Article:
Paul Toole becomes NSW Deputy Prime Minister after winning Nationals leadership contest | Politics in New South Wales

Paul Toole becomes the new Deputy Prime Minister of New South Wales after he was elected leader of the nationals in a party chamber vote on Wednesday morning.

The former teacher-turned-politician defeated the water minister, Melinda Pavey, by 15 votes to three to replace outgoing leader and deputy prime minister John Barilaro.

Toole was the minister for regional transport and roads, and previously held the portfolios of racing, local government and agriculture and forestry.

Speaking in the banquet hall shortly after the meeting, Toole said, “I’m telling you, I’m looking forward to getting back to work.”

Toole will be sworn in later on Wednesday and is expected to speak more extensively about his new role.

Before entering Parliament with his predecessor in 2011, Toole had served for decades in Bathurst on the Central Plateaus.

Local Kelso worked as a primary school teacher for nearly 20 years before joining the congregation in 1995.

After 10 years he became the first deputy mayor of the municipality and two years later he won the top position.

In 2011, the father of three made the switch to state politics, winning in a landslide and turning Bathurst from a safe Labor seat to a safe Nationals seat.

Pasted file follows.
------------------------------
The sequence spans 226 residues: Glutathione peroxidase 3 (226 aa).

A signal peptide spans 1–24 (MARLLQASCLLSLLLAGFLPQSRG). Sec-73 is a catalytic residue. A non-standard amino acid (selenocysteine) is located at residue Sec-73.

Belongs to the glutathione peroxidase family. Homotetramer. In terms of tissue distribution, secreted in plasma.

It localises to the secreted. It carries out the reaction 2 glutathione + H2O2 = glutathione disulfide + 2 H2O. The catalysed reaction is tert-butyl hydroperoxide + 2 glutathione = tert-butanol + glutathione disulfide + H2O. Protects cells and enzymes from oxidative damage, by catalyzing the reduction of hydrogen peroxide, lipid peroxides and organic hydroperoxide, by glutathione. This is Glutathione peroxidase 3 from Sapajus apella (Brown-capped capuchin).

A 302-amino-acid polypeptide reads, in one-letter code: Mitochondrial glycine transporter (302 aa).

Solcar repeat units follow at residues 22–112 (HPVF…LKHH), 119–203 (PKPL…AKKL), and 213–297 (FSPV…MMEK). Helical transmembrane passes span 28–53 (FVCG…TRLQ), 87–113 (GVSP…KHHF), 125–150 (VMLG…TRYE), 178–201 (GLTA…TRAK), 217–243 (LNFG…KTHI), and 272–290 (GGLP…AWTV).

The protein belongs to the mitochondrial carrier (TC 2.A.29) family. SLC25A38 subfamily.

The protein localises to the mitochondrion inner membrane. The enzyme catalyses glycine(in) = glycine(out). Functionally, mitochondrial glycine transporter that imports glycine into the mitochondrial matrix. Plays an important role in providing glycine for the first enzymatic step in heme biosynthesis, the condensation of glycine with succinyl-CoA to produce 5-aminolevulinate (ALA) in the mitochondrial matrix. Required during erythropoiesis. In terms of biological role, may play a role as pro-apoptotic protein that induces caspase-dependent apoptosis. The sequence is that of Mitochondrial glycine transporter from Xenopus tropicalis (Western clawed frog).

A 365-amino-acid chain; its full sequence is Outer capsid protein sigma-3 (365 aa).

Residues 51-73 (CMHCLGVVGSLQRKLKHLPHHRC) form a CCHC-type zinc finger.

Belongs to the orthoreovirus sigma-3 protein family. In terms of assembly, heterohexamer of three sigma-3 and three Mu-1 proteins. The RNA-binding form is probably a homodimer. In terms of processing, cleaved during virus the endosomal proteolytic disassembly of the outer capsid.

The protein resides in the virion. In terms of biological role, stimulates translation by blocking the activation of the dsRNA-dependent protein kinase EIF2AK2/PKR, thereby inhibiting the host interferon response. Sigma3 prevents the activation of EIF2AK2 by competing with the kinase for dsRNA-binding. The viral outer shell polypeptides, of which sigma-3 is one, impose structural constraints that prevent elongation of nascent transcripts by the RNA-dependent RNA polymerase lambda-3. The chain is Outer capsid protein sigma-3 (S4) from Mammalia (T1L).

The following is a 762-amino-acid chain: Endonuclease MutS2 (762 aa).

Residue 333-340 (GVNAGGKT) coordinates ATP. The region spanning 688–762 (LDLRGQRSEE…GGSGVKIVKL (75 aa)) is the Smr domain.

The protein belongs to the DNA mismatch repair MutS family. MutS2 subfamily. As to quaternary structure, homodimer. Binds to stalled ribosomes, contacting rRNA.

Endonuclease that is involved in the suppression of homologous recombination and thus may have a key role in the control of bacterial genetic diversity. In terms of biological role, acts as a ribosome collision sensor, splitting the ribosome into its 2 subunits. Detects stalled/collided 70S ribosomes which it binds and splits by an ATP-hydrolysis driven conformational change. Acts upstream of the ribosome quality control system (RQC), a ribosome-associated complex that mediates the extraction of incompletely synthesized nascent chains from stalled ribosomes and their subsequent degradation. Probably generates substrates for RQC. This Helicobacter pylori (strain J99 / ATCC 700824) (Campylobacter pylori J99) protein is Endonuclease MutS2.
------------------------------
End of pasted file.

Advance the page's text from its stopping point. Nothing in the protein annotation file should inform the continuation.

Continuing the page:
As the new junior coalition partner leader, Toole will be influential in shaping the direction of the state under Dominic Perrottet’s government.

Toole was deputy leader of the NSW Nationals and his appointment as leader on Wednesday meant that his deputy party leadership was vacant.

Bronnie Taylor, an upper house MP and minister of mental health, was elected deputy leader unopposed.

Toole was the frontrunner for the job, given his seniority in the party, and a Nationals MP also told Guardian Australia there was a sense of frustration among colleagues that Pavey had signaled her candidacy so soon after the announcement of Barilaro’s resignation on Monday.

Barilaro announced Monday that he would? stop state politics days after Gladys Berejiklian’s shock resignation as prime minister of NSW, who said NSW needed a “new beginning”.

Meanwhile, Berejiklian visited her voter’s office in Northbridge on Wednesday morning, where flowers and messages of support have been left by local supporters in the days since she announced her resignation from politics on Friday.

Messages and flowers are seen outside Gladys Berejiklian’s electoral office in Sydney. Photo: Dan Himbrechts/AAP

Speaking for the first time since Friday, Berejiklian said she thought Perrottet would be “an excellent leader”.

“I want to say a big thank you to everyone, it was a huge comfort… and I want everyone to support Prime Minister Perrottet.

“I want everyone to know that I will read every card, every message.”

Berejiklian resigned after the Independent Commission Against Corruption announced it would investigate allegations against her.

With Australian Associated Press

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